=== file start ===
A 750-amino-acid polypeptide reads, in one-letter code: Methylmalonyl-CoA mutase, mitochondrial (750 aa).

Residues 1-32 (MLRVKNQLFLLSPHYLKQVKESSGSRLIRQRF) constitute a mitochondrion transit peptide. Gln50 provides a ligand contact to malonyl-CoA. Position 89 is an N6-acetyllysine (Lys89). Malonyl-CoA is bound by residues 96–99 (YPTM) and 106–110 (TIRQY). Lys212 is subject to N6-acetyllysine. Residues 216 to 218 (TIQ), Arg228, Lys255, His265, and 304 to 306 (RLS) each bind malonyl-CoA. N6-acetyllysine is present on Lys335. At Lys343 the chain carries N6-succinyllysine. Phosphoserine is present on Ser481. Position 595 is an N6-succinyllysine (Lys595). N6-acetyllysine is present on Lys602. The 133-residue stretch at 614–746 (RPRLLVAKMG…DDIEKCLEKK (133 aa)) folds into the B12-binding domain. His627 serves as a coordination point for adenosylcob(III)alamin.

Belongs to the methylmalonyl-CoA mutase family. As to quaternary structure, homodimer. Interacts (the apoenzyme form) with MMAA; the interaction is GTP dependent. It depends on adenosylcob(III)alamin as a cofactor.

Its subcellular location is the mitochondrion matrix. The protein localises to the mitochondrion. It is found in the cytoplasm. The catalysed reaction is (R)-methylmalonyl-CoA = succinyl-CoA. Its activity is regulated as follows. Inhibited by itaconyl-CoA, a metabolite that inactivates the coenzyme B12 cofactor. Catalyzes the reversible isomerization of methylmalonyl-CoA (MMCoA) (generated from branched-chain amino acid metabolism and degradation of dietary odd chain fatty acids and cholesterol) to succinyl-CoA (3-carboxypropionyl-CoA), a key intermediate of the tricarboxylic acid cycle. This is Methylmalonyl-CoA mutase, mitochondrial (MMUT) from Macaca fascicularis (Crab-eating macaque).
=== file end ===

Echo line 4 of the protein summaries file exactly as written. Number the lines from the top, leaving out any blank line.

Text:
Its subcellular location is the mitochondrion matrix. The protein localises to the mitochondrion. It is found in the cytoplasm. The catalysed reaction is (R)-methylmalonyl-CoA = succinyl-CoA. Its activity is regulated as follows. Inhibited by itaconyl-CoA, a metabolite that inactivates the coenzyme B12 cofactor. Catalyzes the reversible isomerization of methylmalonyl-CoA (MMCoA) (generated from branched-chain amino acid metabolism and degradation of dietary odd chain fatty acids and cholesterol) to succinyl-CoA (3-carboxypropionyl-CoA), a key intermediate of the tricarboxylic acid cycle. This is Methylmalonyl-CoA mutase, mitochondrial (MMUT) from Macaca fascicularis (Crab-eating macaque).